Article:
Shocking attitudes to race in the early 80s


If I want to shock the millennials I work with, I tell them of a grim time not so long ago when racism was not only casual but endemic. Worse, it tipped from the mouths of MPs, broadcasters, senior police officers and judges. I find it almost impossible to believe that when I was in my teens, people could utter some of what follows here…

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Powell – putting his own views in other people’s mouths

Enoch Powell MP was a posh demagogue much loved by the sort of people who would begin a sentence with “I’m not racialist but…” Powell always put his racist views into other people’s mouths. As if to say – I don’t necessarily believe this myself but I’m honour bound as a representative of my constituents to tell you that…etc.

That allowed him to posture as the unwilling messenger who had to relay to all of us the shocking truth about the perils of immigration. He once claimed that an elderly, frail white woman had “excreta pushed through her letter box”.  A woman like her was intended to embody all white people – vulnerable and overwhelmed by the aggressive and sexualised violence of people from the black Commonwealth.

It was all nods and knowing winks from Powell to the racists on the street. That’s not to say that a little old lady didn’t have poo put through her letter box.  But it sure as hell happened to a lot more Asian run newsagents at the hands of neo-fascists – a fact that conveniently escaped Powell.

Winston Churchill’s grandson was a prominent MP in the 1970s – same name as his granddad but less illustrious career. In 1976, he made a very Powell-esque speech himself. He imagined his constituents not being able to recognise their own neighbourhoods anymore.

We can not fail to recognise the deep bitterness that exists among ordinary people who one day were living in Lancashire and woke up the next day in New Delhi Calcutta or Kingston, Jamaica.”

Churchill, incidentally, once described one of his constituents to the House of Commons as being “as black as your coat, Mister Deputy Speaker”.

Sir Kenneth Newman of the Metropolitan Police had some positives in his career such as backing the formation of Crimestoppers. But he also opined that Jamaicans were incapable of obeying the law: “It’s simply in their make up, they’re constitutionally disposed to be anti-authority”.  Another commentator even said that mugging was a form of self-employment for “West Indians”.  Crime reporting in those days was often underpinned by the assumption that black people were more disposed to criminality.

Another knighted copper called Ken was Sir Kenneth Oxford running the force in Merseyside. BBC reporter Martin Young spent some time with the Liverpool police and wrote a report for The Listener magazine. Jaws dropped round Merseyside when he claimed there was a view that “half-castes in Liverpool today” were the “products of liaisons between black seamen and white prostitutes in Liverpool 8 – the red light district”. Oxford bitterly denied that any senior police officer had said such a thing to the reporter – who in turn stood by his story.

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Alfred Sherman

Right-wing ideologues often conflated the perceived threat posed by immigrants – from the Indian sub-continent and Caribbean mainly – with the permissive society unleashed by the 1960s. Alfred Sherman was a political guru to Margaret Thatcher and once declared that:

“…the imposition of mass immigration from backward alien cultures is just one symptom of this self-destructive urge reflected in the assault on patriotism, the family – both as a conjugal and economic unit – the Christian religion in public life and schools, traditional morality in matters of sex, honesty, public display and respect for the law – in short, all that is English and wholesome…”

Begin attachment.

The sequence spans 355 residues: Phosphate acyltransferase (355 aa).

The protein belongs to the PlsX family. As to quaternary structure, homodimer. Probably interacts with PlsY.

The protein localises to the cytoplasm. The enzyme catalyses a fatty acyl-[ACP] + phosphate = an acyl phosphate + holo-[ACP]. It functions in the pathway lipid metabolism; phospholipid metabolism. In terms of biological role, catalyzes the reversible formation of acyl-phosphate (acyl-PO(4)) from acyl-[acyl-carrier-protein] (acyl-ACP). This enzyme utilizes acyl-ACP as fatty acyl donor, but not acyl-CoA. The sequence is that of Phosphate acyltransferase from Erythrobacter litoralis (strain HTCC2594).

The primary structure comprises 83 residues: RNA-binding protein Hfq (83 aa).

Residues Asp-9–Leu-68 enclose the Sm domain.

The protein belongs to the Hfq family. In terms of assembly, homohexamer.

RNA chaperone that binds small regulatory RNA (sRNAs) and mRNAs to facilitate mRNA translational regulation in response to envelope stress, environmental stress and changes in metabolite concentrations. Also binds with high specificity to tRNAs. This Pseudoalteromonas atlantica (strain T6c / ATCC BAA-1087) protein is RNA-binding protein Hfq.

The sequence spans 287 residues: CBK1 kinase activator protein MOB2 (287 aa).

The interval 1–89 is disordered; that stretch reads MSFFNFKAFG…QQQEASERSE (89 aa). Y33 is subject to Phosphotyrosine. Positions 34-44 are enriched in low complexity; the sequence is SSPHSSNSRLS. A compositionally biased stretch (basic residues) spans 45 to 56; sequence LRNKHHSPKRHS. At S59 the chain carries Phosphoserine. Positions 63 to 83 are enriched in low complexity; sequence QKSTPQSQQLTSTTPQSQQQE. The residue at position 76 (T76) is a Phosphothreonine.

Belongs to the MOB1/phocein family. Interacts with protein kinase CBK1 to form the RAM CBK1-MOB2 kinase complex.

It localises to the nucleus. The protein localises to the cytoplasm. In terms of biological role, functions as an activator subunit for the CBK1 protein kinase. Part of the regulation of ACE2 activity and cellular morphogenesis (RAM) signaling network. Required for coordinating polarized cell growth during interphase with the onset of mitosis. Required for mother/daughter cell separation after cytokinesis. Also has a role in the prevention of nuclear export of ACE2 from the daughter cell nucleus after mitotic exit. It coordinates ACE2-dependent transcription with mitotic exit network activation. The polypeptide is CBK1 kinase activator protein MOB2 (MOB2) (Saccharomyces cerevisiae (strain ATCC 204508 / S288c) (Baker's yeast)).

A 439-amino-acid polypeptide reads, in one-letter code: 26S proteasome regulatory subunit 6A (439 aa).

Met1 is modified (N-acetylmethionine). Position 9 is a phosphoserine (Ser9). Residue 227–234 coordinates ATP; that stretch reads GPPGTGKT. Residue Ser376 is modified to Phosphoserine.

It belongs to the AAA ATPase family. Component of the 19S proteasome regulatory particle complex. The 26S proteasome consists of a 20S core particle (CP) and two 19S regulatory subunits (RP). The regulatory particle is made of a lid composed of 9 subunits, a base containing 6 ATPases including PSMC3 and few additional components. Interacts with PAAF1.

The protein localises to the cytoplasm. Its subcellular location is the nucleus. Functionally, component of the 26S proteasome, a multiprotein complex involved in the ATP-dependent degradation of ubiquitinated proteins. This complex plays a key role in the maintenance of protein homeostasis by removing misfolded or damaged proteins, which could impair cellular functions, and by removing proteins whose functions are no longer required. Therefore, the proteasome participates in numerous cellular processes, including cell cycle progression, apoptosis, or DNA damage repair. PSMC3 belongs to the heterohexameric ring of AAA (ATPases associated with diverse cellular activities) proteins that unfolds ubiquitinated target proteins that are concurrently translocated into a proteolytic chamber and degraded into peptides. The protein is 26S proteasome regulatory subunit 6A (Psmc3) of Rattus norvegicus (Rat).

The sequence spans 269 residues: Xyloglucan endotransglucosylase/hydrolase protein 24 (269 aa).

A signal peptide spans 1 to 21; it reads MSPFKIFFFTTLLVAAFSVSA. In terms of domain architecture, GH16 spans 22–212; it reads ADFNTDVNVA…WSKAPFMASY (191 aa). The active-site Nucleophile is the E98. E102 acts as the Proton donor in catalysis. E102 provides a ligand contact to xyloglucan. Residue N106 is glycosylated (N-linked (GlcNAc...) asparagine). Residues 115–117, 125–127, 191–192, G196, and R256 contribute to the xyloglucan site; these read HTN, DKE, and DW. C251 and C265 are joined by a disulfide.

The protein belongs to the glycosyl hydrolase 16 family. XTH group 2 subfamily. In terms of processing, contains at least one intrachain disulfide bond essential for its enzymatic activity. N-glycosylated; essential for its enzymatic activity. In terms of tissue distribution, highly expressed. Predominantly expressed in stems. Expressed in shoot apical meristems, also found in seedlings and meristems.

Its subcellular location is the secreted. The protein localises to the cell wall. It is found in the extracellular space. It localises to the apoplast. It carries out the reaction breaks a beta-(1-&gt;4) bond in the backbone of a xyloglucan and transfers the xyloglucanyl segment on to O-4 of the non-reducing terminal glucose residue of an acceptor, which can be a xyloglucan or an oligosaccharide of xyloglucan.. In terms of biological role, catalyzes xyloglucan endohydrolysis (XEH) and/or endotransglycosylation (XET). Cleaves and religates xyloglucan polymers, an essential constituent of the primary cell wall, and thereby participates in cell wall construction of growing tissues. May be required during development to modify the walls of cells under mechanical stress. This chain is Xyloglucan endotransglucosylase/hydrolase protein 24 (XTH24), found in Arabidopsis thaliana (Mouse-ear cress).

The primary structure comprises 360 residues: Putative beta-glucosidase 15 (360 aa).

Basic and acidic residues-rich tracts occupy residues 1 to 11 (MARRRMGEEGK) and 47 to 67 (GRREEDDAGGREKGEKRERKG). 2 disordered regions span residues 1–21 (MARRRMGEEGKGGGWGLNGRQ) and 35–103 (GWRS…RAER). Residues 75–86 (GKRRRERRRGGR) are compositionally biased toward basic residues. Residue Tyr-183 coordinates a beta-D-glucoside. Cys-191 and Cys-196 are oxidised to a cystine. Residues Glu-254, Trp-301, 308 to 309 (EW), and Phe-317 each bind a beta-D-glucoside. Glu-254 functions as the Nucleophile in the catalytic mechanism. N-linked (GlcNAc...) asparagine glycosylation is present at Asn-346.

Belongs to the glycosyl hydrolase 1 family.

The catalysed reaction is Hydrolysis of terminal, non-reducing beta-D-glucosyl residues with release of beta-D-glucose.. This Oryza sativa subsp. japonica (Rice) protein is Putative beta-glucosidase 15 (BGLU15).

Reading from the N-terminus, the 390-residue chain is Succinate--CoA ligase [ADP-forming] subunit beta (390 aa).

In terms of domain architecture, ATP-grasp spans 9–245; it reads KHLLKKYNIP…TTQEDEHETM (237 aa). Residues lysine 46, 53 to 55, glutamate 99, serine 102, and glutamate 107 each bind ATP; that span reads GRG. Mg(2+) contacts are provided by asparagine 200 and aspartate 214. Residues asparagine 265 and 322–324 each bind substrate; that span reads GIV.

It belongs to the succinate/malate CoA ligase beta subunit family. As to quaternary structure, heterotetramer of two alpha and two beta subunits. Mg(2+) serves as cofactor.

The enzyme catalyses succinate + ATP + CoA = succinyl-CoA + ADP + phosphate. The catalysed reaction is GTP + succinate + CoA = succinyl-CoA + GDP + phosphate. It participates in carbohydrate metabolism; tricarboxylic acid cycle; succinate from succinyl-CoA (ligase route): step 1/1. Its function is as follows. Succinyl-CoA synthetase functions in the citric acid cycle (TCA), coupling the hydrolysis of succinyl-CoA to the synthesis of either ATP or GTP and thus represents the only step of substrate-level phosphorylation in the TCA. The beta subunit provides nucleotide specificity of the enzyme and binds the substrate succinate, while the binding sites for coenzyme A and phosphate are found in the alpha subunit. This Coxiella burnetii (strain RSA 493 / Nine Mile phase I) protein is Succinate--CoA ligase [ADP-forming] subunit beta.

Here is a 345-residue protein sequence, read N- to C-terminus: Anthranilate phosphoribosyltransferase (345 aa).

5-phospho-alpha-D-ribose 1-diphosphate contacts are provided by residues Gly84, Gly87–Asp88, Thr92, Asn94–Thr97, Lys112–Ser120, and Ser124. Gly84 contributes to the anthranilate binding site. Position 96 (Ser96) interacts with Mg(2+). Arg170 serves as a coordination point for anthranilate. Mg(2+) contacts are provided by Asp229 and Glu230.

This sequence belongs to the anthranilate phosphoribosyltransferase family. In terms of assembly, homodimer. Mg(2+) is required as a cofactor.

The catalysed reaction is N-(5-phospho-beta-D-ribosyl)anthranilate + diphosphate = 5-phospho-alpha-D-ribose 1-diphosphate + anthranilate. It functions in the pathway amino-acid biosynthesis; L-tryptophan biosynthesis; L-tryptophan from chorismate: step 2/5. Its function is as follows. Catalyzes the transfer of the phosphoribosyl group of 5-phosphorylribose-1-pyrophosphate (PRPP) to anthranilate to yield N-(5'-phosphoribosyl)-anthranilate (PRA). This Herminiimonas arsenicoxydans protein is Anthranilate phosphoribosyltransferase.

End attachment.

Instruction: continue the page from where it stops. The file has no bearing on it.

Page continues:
How did black Britons view this kind of thing? In the late 70s and early 80s, change was slowly happening. A new generation born and bred in Britain wasn’t prepared to doff its cap to the former colonial master. And they wanted to succeed in British society.

However, there was still very widespread discrimination in employment and housing. I found a copy of a teen mag called Fab208 – mentioned elsewhere on this blog – where a black single mother was interviewed about what Christmas would be like for her. Mrs Jones, who lived in a dingy flat in Wapping with her kids replied:  “I don’t know how I’ve avoided committing suicide.”

There was so little room in the flat that clothes were hung up outside to dry but were then stolen. The family never went on holidays. Her 14 year old daughter Sharon told Fab208:  “At school I hear them talking about the places they’ve been to and I feel like the odd one out.”

Mrs Jones pointed out she had never been on social security and worked to keep her family.  “I’m not a sponger.  I wouldn’t like the idea of someone else supporting my children.” 

Shame Enoch Powell never dropped by to hear her account of life in Britain during the 70s and 80s.

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70s pop star in reinvention drama – circa 1979/80


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A nice plungline number
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Starlight Express???

Les McKeown was the lead singer of the Bay City Rollers – a teen sensation that in the mid-70s had pubescent girls screaming their heads off and fainting in public. The same girls might have been rooting for Donny Osmond a couple of years before but their loyalties now shifted – fickle as these teenyboppers were.

The Rollers look was all about the Tartan as the lads hailed from north of the border. Flared trousers with a tartan trim that stopped just below the knees – sounds awful because indeed it was. Just another sartorial atrocity from the early and mid 1970s.

Then punk came along and blew them and a load of other bands out of the proverbial water. Or maybe they’d just had their best times and the rot was inevitably setting in. There was also the little question of dubious management and missing millions. Les McKeown peeled off to try a solo career.

The result was a ditching of the Tartan and an attempt to embrace the end of the decade zeitgeist. Well, he was very popular in Japan. But the fame of just a few years before was to elude Mr McKeown. Here are two images that might shed some light on why UK audiences decided to move on.